Friday, September 21, 2012

TNB set to get 1320 MW coal powered plant job in Bangladesh

Tenaga Nasional Berhad (TNB) may have shelved its plan to build a 300 MW coal-fired power plant in Lahad Datu, Sabah, but that does not stop the utility company to keep burning coal elsewhere.

TNB's proposal for installation and operations of a 1,320MW plant has been selected by Bangladesh Power Division. TNB beat other proposals from China and Thailand power generation companies.

Manjung coal fired power plant
TNB's other coal-fired power plant in Manjung, Malaysia. Picture: Instrumentations & Process Control

Bangladesh's New Age newspaper reported that the power plant, to be installed at either Anwara in Chittagong or Maheshkhali at Cox's Bazar, would be through a joint-venture company owned by the Power Development Board and TNB.

Quick facts and estimates

Plant capacity    : 1,320 MW
Fuel                    : imported coal
Owner                : Bangladesh Power Division
Cost                   : RM6.6 billion (US$2.15 bil) - The EDGE Malaysia's estimate
Project scheme  : Build-Own-Operate
Proposed J-V     : 50-50 share between TNB and the power board

Nothing official yet but it is expected that a delegation from the Power Division will visit Malaysia this month to finalise the memorandum of understanding on the installation and operations of the plant.

Bangladesh has more coal-fired power plants

Including this proposal, Bangladesh has so far initiated 3 big coal-fired power projects, each having 1,320MW power generation capacity, in joint venture with equal shares with three state-run agencies.

Being the biggest power utility company in Malaysia, TNB certainly has the experience and capability to install and operate similar plants. At present, TNB's combined generation capacity (in Malaysia and Pakistan) is 12,000 MW.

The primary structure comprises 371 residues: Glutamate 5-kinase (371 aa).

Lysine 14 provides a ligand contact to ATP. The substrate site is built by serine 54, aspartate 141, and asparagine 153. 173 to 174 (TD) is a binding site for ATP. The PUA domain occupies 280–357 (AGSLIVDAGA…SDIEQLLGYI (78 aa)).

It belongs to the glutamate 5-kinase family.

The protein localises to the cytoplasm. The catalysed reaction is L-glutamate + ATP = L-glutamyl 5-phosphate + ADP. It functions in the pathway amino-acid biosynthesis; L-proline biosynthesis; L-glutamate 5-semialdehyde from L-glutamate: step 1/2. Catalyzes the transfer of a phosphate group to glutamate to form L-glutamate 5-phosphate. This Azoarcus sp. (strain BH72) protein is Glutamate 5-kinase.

Bangladesh has set a long-range target to generate about 20,000MW power from coal-fired plants - 11,250 MW using domestic coal and 8,750 MW fromimported coal - by 2030.

TheGreenMechanics' two cents:

Coal advocateurs claim that there is newer technology that make coal 'clean' and thus it should be developed further to become the main fuel. Coal can never be clean from whichever perspective you look at it and a 'dirty' fuel shall remain dirty. Question is how well can you manage the waste and byproducts of burning coal. There is bound to be leaks somewhere. The ill effect of the pollution is not immediate (unlike other chemicals), and thus people's mentality towards coal is different from, say radio-actives and chlorine for instance.

Note that India and Bangladesh are still unsettled on the implementation of the latter's proposal for another 1,320MW coal-fired power plant initiated earlier than the one with TNB.

Meanwhile TNB's extension of its Manjung coal power plant in Malaysia by additional 1,000 MW is understood to be going ahead as planned.


Meitzeu said...

Guess.. for them they want to be recognised some where.

de engineur said...

From economic point of view, they still need to expand. If not domestically, they'll go global.